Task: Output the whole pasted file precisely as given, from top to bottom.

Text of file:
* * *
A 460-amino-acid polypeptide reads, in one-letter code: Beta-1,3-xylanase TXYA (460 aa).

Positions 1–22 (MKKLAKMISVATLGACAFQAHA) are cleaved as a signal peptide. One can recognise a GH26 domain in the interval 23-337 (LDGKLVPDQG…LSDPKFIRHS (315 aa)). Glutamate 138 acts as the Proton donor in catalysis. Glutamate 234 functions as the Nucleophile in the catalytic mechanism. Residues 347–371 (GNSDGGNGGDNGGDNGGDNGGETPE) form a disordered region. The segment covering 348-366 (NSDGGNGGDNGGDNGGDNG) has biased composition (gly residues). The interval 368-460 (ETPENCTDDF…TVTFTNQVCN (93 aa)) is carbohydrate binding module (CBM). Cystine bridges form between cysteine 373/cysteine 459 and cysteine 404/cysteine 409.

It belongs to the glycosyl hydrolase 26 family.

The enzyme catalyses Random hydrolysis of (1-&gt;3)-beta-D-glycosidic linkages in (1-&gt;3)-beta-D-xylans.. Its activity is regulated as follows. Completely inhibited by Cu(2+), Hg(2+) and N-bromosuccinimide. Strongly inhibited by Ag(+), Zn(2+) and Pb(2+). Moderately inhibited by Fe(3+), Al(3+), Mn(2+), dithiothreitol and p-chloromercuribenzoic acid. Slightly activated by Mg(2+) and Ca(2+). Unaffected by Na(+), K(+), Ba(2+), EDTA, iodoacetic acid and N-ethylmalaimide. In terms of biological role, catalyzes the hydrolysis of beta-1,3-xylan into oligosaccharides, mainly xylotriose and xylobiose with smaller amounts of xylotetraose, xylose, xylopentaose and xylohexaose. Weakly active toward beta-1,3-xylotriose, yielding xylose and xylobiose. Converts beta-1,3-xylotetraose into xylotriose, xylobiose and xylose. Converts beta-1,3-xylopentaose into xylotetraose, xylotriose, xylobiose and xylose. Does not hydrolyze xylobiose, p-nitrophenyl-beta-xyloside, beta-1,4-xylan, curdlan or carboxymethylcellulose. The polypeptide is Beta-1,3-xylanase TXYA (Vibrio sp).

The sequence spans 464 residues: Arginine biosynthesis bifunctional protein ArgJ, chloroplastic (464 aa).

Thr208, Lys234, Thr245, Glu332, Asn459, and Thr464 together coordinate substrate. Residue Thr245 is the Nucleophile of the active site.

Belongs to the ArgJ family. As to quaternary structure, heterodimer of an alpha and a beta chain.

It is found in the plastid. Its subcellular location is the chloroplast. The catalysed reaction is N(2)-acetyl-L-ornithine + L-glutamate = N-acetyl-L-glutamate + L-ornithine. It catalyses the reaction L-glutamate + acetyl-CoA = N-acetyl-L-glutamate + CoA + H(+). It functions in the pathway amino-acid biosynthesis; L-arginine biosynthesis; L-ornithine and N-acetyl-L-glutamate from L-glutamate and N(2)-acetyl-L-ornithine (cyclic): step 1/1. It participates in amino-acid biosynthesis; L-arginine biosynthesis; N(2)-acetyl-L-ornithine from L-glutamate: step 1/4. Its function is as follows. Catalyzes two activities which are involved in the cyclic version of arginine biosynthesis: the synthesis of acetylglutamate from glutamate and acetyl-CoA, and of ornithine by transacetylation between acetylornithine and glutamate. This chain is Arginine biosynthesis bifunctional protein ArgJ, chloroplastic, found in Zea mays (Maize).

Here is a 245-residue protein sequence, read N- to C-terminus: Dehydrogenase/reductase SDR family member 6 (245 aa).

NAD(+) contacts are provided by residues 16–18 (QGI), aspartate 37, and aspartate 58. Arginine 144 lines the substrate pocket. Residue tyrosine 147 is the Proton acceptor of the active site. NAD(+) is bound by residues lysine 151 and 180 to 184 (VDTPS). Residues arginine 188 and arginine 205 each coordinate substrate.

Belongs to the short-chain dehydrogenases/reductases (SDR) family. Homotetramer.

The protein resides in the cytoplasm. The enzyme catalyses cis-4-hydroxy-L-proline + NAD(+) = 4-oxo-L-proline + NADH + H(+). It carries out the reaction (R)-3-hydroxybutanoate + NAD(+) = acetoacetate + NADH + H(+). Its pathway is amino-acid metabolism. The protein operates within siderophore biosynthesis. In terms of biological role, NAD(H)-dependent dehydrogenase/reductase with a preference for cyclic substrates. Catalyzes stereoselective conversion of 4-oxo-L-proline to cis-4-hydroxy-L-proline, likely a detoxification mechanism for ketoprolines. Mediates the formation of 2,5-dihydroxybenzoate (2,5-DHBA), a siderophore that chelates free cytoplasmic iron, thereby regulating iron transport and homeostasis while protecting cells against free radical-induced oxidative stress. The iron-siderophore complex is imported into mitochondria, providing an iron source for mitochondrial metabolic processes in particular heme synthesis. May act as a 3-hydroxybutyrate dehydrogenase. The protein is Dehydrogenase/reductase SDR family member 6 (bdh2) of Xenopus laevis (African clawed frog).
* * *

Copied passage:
A 460-amino-acid polypeptide reads, in one-letter code: Beta-1,3-xylanase TXYA (460 aa).

Positions 1–22 (MKKLAKMISVATLGACAFQAHA) are cleaved as a signal peptide. One can recognise a GH26 domain in the interval 23-337 (LDGKLVPDQG…LSDPKFIRHS (315 aa)). Glutamate 138 acts as the Proton donor in catalysis. Glutamate 234 functions as the Nucleophile in the catalytic mechanism. Residues 347–371 (GNSDGGNGGDNGGDNGGDNGGETPE) form a disordered region. The segment covering 348-366 (NSDGGNGGDNGGDNGGDNG) has biased composition (gly residues). The interval 368-460 (ETPENCTDDF…TVTFTNQVCN (93 aa)) is carbohydrate binding module (CBM). Cystine bridges form between cysteine 373/cysteine 459 and cysteine 404/cysteine 409.

It belongs to the glycosyl hydrolase 26 family.

The enzyme catalyses Random hydrolysis of (1-&gt;3)-beta-D-glycosidic linkages in (1-&gt;3)-beta-D-xylans.. Its activity is regulated as follows. Completely inhibited by Cu(2+), Hg(2+) and N-bromosuccinimide. Strongly inhibited by Ag(+), Zn(2+) and Pb(2+). Moderately inhibited by Fe(3+), Al(3+), Mn(2+), dithiothreitol and p-chloromercuribenzoic acid. Slightly activated by Mg(2+) and Ca(2+). Unaffected by Na(+), K(+), Ba(2+), EDTA, iodoacetic acid and N-ethylmalaimide. In terms of biological role, catalyzes the hydrolysis of beta-1,3-xylan into oligosaccharides, mainly xylotriose and xylobiose with smaller amounts of xylotetraose, xylose, xylopentaose and xylohexaose. Weakly active toward beta-1,3-xylotriose, yielding xylose and xylobiose. Converts beta-1,3-xylotetraose into xylotriose, xylobiose and xylose. Converts beta-1,3-xylopentaose into xylotetraose, xylotriose, xylobiose and xylose. Does not hydrolyze xylobiose, p-nitrophenyl-beta-xyloside, beta-1,4-xylan, curdlan or carboxymethylcellulose. The polypeptide is Beta-1,3-xylanase TXYA (Vibrio sp).

The sequence spans 464 residues: Arginine biosynthesis bifunctional protein ArgJ, chloroplastic (464 aa).

Thr208, Lys234, Thr245, Glu332, Asn459, and Thr464 together coordinate substrate. Residue Thr245 is the Nucleophile of the active site.

Belongs to the ArgJ family. As to quaternary structure, heterodimer of an alpha and a beta chain.

It is found in the plastid. Its subcellular location is the chloroplast. The catalysed reaction is N(2)-acetyl-L-ornithine + L-glutamate = N-acetyl-L-glutamate + L-ornithine. It catalyses the reaction L-glutamate + acetyl-CoA = N-acetyl-L-glutamate + CoA + H(+). It functions in the pathway amino-acid biosynthesis; L-arginine biosynthesis; L-ornithine and N-acetyl-L-glutamate from L-glutamate and N(2)-acetyl-L-ornithine (cyclic): step 1/1. It participates in amino-acid biosynthesis; L-arginine biosynthesis; N(2)-acetyl-L-ornithine from L-glutamate: step 1/4. Its function is as follows. Catalyzes two activities which are involved in the cyclic version of arginine biosynthesis: the synthesis of acetylglutamate from glutamate and acetyl-CoA, and of ornithine by transacetylation between acetylornithine and glutamate. This chain is Arginine biosynthesis bifunctional protein ArgJ, chloroplastic, found in Zea mays (Maize).

Here is a 245-residue protein sequence, read N- to C-terminus: Dehydrogenase/reductase SDR family member 6 (245 aa).

NAD(+) contacts are provided by residues 16–18 (QGI), aspartate 37, and aspartate 58. Arginine 144 lines the substrate pocket. Residue tyrosine 147 is the Proton acceptor of the active site. NAD(+) is bound by residues lysine 151 and 180 to 184 (VDTPS). Residues arginine 188 and arginine 205 each coordinate substrate.

Belongs to the short-chain dehydrogenases/reductases (SDR) family. Homotetramer.

The protein resides in the cytoplasm. The enzyme catalyses cis-4-hydroxy-L-proline + NAD(+) = 4-oxo-L-proline + NADH + H(+). It carries out the reaction (R)-3-hydroxybutanoate + NAD(+) = acetoacetate + NADH + H(+). Its pathway is amino-acid metabolism. The protein operates within siderophore biosynthesis. In terms of biological role, NAD(H)-dependent dehydrogenase/reductase with a preference for cyclic substrates. Catalyzes stereoselective conversion of 4-oxo-L-proline to cis-4-hydroxy-L-proline, likely a detoxification mechanism for ketoprolines. Mediates the formation of 2,5-dihydroxybenzoate (2,5-DHBA), a siderophore that chelates free cytoplasmic iron, thereby regulating iron transport and homeostasis while protecting cells against free radical-induced oxidative stress. The iron-siderophore complex is imported into mitochondria, providing an iron source for mitochondrial metabolic processes in particular heme synthesis. May act as a 3-hydroxybutyrate dehydrogenase. The protein is Dehydrogenase/reductase SDR family member 6 (bdh2) of Xenopus laevis (African clawed frog).